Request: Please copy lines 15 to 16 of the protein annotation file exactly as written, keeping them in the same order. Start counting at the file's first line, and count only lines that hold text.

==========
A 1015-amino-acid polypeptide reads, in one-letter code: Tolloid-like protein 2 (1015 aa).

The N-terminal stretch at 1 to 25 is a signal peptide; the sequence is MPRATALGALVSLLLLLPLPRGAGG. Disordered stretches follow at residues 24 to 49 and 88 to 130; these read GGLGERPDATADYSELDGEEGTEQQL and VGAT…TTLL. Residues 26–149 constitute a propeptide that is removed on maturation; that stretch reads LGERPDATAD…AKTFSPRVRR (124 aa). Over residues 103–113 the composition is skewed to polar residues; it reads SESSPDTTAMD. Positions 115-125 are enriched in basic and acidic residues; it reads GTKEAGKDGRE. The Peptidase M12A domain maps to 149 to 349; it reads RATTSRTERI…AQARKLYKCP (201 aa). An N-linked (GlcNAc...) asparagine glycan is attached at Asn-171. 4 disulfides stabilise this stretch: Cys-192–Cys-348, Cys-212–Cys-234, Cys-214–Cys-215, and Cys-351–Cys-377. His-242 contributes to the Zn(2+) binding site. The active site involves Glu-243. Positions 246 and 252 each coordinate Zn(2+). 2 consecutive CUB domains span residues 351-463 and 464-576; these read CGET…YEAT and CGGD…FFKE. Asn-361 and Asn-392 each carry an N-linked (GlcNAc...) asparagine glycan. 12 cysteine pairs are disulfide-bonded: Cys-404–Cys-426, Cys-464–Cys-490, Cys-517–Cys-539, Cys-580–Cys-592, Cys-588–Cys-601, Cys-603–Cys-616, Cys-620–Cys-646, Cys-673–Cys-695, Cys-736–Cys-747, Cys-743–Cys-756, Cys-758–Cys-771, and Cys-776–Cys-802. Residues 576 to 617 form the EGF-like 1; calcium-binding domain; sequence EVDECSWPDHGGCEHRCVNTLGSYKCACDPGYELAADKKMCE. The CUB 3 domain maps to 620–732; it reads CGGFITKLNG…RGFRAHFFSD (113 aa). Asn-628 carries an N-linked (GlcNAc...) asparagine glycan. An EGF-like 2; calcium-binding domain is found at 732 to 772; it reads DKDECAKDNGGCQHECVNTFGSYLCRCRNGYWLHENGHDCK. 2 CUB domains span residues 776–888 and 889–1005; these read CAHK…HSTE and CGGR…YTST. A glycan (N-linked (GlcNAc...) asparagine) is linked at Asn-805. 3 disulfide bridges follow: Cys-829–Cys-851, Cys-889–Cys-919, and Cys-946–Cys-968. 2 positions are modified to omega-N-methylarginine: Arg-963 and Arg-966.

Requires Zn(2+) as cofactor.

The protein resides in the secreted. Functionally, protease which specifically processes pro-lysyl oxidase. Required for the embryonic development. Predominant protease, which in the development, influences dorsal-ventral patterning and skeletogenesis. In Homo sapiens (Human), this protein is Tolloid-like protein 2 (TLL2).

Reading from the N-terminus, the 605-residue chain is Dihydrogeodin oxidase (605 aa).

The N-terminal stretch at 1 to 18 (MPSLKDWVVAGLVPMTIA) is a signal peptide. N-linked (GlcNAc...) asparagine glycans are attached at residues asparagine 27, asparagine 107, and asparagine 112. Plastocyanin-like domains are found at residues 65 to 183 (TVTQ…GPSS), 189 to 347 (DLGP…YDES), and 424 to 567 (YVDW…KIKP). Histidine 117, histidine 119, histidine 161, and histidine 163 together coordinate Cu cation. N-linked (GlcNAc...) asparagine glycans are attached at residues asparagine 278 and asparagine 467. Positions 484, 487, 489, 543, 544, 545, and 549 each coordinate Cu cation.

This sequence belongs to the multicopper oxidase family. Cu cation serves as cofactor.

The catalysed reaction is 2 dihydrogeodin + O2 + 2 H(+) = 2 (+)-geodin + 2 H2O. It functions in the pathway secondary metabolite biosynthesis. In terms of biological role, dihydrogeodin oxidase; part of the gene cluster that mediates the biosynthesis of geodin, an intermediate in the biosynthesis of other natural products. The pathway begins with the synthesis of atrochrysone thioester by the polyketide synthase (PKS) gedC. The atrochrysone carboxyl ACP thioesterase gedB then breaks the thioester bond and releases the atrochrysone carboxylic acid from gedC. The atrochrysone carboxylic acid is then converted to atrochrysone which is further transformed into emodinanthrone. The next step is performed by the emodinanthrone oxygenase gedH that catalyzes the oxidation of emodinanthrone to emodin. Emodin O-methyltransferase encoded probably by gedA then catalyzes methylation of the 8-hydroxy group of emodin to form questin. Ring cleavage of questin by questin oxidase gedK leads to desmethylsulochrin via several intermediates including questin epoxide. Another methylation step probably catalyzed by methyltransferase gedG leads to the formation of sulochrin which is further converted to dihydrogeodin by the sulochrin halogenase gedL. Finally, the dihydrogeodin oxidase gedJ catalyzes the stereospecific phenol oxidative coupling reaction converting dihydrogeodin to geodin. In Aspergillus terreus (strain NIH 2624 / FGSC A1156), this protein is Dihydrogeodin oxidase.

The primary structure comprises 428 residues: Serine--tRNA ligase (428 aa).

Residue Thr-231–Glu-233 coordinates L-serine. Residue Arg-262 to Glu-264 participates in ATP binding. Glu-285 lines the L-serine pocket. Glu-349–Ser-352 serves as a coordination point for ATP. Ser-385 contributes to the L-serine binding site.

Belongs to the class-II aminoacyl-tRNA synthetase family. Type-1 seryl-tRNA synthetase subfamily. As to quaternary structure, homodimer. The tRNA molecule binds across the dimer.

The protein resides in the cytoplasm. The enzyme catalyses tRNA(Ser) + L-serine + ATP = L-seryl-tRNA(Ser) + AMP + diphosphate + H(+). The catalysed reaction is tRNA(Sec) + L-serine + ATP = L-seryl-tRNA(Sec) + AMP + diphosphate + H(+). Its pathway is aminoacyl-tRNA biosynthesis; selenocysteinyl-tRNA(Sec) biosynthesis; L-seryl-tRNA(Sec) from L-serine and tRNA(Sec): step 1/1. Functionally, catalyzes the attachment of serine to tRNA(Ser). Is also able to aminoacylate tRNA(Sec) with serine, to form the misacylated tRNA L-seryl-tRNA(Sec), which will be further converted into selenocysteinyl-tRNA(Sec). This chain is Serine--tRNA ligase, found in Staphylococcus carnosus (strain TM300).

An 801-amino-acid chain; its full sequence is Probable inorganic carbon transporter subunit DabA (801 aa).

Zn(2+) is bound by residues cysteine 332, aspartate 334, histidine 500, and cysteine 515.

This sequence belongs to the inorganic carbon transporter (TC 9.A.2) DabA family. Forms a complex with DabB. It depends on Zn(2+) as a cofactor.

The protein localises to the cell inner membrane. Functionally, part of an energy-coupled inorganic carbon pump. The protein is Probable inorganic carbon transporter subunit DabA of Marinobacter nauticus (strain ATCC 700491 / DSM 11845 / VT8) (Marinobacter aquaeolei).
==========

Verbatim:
This sequence belongs to the inorganic carbon transporter (TC 9.A.2) DabA family. Forms a complex with DabB. It depends on Zn(2+) as a cofactor.

The protein localises to the cell inner membrane. Functionally, part of an energy-coupled inorganic carbon pump. The protein is Probable inorganic carbon transporter subunit DabA of Marinobacter nauticus (strain ATCC 700491 / DSM 11845 / VT8) (Marinobacter aquaeolei).